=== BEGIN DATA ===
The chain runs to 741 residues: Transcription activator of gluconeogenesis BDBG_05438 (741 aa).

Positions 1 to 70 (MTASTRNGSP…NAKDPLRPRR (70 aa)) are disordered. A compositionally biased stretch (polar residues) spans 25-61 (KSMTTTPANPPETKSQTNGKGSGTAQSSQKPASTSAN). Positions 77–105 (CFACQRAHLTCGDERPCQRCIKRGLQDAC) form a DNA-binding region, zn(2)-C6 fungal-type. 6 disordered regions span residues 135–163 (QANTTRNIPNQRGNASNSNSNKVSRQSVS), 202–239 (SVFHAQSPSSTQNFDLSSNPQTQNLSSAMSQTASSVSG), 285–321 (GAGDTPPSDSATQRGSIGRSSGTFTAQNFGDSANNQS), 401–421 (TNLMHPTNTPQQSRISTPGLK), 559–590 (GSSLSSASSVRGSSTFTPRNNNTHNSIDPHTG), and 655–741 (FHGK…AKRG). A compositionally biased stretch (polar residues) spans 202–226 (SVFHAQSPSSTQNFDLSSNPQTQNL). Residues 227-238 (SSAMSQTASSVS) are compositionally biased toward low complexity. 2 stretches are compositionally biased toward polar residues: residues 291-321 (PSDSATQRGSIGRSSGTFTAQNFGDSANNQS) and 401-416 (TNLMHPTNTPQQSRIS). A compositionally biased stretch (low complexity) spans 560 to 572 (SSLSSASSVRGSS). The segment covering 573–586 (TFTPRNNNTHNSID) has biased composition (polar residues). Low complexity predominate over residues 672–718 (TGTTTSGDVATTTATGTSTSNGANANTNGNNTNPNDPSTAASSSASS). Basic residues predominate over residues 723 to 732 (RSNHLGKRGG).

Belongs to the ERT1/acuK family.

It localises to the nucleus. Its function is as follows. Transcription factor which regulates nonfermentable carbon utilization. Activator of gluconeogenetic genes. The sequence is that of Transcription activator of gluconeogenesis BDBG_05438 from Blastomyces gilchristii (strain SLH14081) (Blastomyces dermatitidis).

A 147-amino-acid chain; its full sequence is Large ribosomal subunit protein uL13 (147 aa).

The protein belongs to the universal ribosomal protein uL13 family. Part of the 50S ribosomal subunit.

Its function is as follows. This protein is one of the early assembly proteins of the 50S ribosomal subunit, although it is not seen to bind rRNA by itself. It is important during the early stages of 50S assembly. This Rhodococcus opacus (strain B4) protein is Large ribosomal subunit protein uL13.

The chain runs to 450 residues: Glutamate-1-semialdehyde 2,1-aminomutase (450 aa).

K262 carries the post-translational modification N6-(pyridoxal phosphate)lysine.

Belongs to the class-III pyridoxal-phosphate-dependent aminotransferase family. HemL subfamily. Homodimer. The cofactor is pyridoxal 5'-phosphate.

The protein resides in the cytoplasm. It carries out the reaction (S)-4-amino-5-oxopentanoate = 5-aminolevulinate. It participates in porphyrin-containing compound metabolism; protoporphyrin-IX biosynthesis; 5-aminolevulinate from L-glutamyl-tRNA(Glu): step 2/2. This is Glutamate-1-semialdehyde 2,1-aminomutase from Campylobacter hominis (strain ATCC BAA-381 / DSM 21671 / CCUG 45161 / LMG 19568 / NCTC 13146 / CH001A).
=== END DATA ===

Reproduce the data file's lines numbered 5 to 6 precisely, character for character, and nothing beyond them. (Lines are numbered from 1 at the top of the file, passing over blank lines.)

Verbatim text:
A 147-amino-acid chain; its full sequence is Large ribosomal subunit protein uL13 (147 aa).

The protein belongs to the universal ribosomal protein uL13 family. Part of the 50S ribosomal subunit.